WATERVILLE (AP) – Negotiations to sell the former C.F. Hathaway Co. building to an Arizona developer have collapsed, and the focus of efforts to revive shirtmaking has shifted to Dexter.

The developer, Michael Peloquin, rejected the city of Waterville’s offer to sell the mill for $950,000 cash.

“It’s a ridiculous final proposal,” Peloquin said. “If that’s (the) final proposal, God be it. We’ll go to Dexter.”

Peloquin said he plans to buy a former Dexter Shoe Co. building for $159,000 and move the Hathaway shirtmaking equipment to Dexter.

Dexter Town Manager Bob Simpson said Thursday he has had one conversation with Peloquin about a possible sale of the building.

“We would certainly do anything we could to help facilitate any move to Dexter that would bring jobs here,” he said. “We’re going to create jobs here.”

Peloquin’s first offer last November was $1.3 million for the Hathaway building on Water Street in Waterville. The city lowered the price to $950,000 after an appraisal.

This week, Peloquin, principal owner of Atlantic Partners, offered $750,000 cash for the building. Another recent offer was $750,000 cash plus an additional $200,000 to be financed over a period of five years with 2 percent interest.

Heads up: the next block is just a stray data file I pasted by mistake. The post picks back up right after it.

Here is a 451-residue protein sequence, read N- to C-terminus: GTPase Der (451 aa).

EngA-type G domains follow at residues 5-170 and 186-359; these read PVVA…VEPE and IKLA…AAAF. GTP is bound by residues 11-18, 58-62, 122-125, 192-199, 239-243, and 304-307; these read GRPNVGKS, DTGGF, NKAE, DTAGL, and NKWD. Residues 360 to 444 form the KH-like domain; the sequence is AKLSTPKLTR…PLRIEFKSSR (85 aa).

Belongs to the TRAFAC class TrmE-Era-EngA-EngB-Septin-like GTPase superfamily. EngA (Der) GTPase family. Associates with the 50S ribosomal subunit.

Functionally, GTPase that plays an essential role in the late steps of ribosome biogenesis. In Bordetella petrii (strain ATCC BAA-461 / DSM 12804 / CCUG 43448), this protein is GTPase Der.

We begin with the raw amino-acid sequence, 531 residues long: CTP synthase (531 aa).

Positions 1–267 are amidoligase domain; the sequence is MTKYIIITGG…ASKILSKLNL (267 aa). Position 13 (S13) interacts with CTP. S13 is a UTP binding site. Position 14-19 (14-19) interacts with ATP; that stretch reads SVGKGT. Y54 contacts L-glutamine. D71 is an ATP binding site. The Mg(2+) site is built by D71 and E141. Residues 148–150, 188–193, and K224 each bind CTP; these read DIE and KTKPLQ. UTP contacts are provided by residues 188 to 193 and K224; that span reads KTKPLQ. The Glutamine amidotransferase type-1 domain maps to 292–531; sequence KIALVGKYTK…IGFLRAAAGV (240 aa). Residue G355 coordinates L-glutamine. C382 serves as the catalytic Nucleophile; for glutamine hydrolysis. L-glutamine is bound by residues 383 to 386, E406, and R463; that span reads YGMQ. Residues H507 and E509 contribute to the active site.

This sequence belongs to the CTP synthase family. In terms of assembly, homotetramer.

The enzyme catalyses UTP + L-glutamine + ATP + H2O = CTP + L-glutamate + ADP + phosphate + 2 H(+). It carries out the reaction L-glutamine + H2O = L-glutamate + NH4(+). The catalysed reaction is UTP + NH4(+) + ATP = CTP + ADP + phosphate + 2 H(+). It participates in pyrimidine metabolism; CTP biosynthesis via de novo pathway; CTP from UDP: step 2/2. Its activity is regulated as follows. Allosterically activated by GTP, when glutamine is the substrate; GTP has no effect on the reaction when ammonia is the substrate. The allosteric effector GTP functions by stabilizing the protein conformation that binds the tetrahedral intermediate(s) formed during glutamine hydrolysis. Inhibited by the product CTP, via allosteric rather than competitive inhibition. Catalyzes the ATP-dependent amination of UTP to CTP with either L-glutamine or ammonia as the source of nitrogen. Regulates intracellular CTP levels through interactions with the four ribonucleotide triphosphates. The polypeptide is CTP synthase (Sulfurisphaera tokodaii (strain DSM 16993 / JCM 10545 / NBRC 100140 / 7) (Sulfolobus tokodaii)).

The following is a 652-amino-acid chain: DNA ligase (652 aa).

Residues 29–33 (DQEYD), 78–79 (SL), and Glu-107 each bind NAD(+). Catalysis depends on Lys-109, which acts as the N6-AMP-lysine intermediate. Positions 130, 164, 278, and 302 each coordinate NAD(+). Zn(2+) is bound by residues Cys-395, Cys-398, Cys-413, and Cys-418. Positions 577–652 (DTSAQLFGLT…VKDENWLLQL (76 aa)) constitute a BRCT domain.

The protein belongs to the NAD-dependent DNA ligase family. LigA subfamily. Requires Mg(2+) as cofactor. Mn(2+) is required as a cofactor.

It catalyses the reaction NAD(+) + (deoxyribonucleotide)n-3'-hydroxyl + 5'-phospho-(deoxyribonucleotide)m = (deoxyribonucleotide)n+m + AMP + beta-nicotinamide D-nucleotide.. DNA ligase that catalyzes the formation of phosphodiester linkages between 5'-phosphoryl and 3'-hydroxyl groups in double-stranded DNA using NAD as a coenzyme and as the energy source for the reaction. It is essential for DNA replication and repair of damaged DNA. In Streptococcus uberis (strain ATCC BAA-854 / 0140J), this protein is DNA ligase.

City Solicitor William Lee said city councilors had decided not to act as a bank for Peloquin unless he disclosed his finances.

“We abandoned the approach of owner-financing because he and Atlantic Partners have refused to provide financial disclosure that would be necessary for the city to finalize the sale of the property,” Lee said.

Waterville officials said the city’s possible financial liability was also a reason for ending negotiations.

If the city held the mortgage for the building, the economy worsened and Peloquin backed out of the deal, the city would be responsible for any bills the developer incurred from contractors, said City Councilor Antone “T.J.” Tavares.

“It’s just a bad deal all around,” Tavares said. “He’s the one that keeps dragging his feet and making revisions to the contract, not the city.”

Peloquin insisted that he did give Lee adequate information about his finances, and he said he was good for the money.

“He’s got letters from my bank,” Peloquin said. “I have a $35 million line of credit. If he has any questions as to my financial wealth, he knows he can call me – which he’s never done.”

Lee said a federal agency that holds the largest lien on the Hathaway property appraised it at $950,000, and the city was told it would have to make up the difference if the property was sold for less than that amount.

Peloquin has not purchased the Hathaway shirtmaking equipment from Windsong Allegiance Apparel Group, the mill’s owner when it shut down last October, according to Andy Tarshis, a Windsong lawyer. The Westport, Conn.-based firm is asking $300,000 for the equipment.

AP-ES-04-24-03 1213EDT



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